Einstein's Influence on the Science World: Theory of Relativity. [Part 1]

Updated: Jul 10

By Julia Galperin

The special and general theories of relativity developed by Einstein affected the way that people look at the world around themselves and provided a background for physics still studied today. The special theory of relativity introduced groundbreaking changes to the understanding of dynamics and kinematics in physical systems (“Einstein’s Theories of Relativity”). In 1905, Einstein developed his special theory of relativity (“Einstein’s Theories of Relativity”). This theory explains that the speed of light is the maximum achievable speed and describes that the velocity of light is constant (“Albert Einstein.” Science). Time, therefore, is not absolute; it depends on the speed at which an object is moving relative to the speed of light (“Albert Einstein.” Sciences). The difference between Einstein’s theory and Newton’s laws of motion is apparent when an object moves with a velocity close to the speed of light (“Einstein’s Theories of Relativity”). At these speeds, Einstein’s special theory of relativity comes into play and modifies Newton’s dynamical laws (“Einstein’s Theories of Relativity”). The special theory of relativity also describes E=mc^2, which demonstrated that mass and energy are not separate quantities and are interchangeable (“Letter to President Franklin Delano Roosevelt”). This formula challenged ideas that were thought to be true in that time period. Einstein’s special theory proved Antoine Laurent Lovoiser’s conservation of mass theory and Hermann von Helmholtz’s conservation of energy theory incorrect (“Einstein’s Theories of Relativity''). In modern times, nuclear energy and the synchronization of GPS satellites use ideas presented in the theory of relativity (Arora 1). The use of nuclear energy has reduced the world’s reliance on non-renewable resources, improving environmental efforts (1).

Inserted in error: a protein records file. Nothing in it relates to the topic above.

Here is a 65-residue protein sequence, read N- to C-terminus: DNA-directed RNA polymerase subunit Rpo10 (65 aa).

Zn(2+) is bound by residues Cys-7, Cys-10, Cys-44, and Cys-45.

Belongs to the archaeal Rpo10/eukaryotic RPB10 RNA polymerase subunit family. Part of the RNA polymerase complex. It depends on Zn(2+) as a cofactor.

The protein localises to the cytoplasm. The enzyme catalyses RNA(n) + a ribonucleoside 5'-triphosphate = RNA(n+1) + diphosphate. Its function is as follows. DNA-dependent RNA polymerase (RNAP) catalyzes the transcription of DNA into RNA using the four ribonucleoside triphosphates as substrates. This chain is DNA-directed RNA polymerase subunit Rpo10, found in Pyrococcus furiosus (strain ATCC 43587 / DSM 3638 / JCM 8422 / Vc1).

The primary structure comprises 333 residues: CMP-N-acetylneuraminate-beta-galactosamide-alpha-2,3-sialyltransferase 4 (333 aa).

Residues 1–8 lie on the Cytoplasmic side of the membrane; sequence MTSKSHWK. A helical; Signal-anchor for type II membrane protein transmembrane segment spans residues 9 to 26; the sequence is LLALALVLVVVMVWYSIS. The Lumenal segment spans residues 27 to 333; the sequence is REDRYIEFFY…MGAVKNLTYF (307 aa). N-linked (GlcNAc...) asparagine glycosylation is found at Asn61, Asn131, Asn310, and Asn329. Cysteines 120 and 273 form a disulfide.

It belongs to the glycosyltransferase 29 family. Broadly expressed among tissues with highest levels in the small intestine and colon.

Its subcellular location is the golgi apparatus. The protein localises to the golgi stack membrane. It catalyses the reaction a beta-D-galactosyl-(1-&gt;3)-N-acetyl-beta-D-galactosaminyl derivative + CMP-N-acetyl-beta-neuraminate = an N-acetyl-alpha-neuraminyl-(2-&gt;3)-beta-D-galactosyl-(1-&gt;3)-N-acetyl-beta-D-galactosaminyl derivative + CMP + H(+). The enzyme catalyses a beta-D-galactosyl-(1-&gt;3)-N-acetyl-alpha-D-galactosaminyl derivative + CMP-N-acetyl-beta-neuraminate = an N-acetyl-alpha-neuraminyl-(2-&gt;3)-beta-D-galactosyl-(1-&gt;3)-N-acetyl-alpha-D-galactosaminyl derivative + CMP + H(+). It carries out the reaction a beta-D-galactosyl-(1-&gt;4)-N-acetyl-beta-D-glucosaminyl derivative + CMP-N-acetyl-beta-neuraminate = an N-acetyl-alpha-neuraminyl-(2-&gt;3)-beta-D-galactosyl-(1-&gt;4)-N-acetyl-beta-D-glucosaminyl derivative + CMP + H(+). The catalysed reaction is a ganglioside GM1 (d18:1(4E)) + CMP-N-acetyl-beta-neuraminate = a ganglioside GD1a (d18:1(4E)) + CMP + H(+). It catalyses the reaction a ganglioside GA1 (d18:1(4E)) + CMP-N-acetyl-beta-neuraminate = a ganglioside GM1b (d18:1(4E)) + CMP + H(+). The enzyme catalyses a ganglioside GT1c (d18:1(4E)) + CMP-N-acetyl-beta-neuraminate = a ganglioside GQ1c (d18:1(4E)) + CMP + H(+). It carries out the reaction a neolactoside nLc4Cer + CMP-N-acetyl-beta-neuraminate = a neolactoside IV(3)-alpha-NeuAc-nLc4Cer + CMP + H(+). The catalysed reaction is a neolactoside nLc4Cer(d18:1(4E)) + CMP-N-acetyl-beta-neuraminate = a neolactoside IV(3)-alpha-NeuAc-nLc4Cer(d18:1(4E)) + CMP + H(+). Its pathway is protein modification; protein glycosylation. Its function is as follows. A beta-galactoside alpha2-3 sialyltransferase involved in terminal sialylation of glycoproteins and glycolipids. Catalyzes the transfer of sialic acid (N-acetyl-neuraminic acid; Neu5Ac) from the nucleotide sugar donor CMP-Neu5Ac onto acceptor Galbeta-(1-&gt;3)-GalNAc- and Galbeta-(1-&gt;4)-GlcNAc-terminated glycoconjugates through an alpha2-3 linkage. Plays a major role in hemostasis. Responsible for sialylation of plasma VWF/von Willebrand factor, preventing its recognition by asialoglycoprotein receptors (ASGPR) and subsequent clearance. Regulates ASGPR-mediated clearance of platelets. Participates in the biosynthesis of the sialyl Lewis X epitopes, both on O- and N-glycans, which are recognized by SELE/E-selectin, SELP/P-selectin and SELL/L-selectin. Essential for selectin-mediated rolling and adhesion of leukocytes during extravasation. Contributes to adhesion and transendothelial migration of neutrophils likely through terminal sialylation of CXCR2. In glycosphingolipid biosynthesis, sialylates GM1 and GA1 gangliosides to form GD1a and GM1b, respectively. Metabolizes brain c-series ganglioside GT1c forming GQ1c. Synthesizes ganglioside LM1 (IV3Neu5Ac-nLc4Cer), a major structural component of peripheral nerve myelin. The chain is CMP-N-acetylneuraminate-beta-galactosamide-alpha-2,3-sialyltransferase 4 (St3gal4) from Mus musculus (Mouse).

The general theory of relativity, published in 1915,  revolutionized the understanding of gravity and introduced the concept of spacetime (“Einstein’s Theories of Relativity”). Einstein’s theory replaced a well-known concept developed by Newton about gravity (“Einstein’s Theories of Relativity”). In this theory, Einstein said that spacetime is the idea that space and time cannot exist without each other (Banerjee 2). They are intrinsically connected. This idea about the curvature of spacetime provided an explanation for why celestial bodies could attract each other over a distance (“Einstein’s Theories of Relativity”). The theory was proven correct by Arthur Eddington, who conducted an experiment by measuring the bending of starlight during a total eclipse of the sun in 1919 (Banerjee 2). This experiment proved Einstein right by showing the concept of gravity deflecting light. The ideas of the general theory of relativity are now used in telescopes and astronomical observations (Arora 1). 

Sources Used:

"Albert Einstein." Science and Its Times, edited by Neil Schlager and Josh Lauer,

vol. 6, Gale,

2000. Gale In Context: World History,




Arora, Hans, et al. “Helix Magazine.” Einstein's Theory Of Relativity: Implications


Science? | Helix Magazine, 20 Oct. 2008, 



Banerjee, Sudhish Chandra. “Contributions and Contradictions of Einstein –

Synthesis of 

Knowledge of the West with Wisdom of the East.” Current Science, vol. 89, no.

12, 2005, pp.1985–1989. JSTOR, www.jstor.org/stable/24111058.


"Einstein's Theories of Relativity." Science and Its Times, edited by Neil Schlager

and Josh

Lauer, vol. 6, Gale, 2001. Gale In Context: World History,



Einstein, Albert "Letter to President Franklin Delano Roosevelt." American Decades

Primary Sources, edited by

Cynthia Rose, vol. 4: 1930-1939, Gale, 2004, pp. 657-660. Gale In Context:

World History




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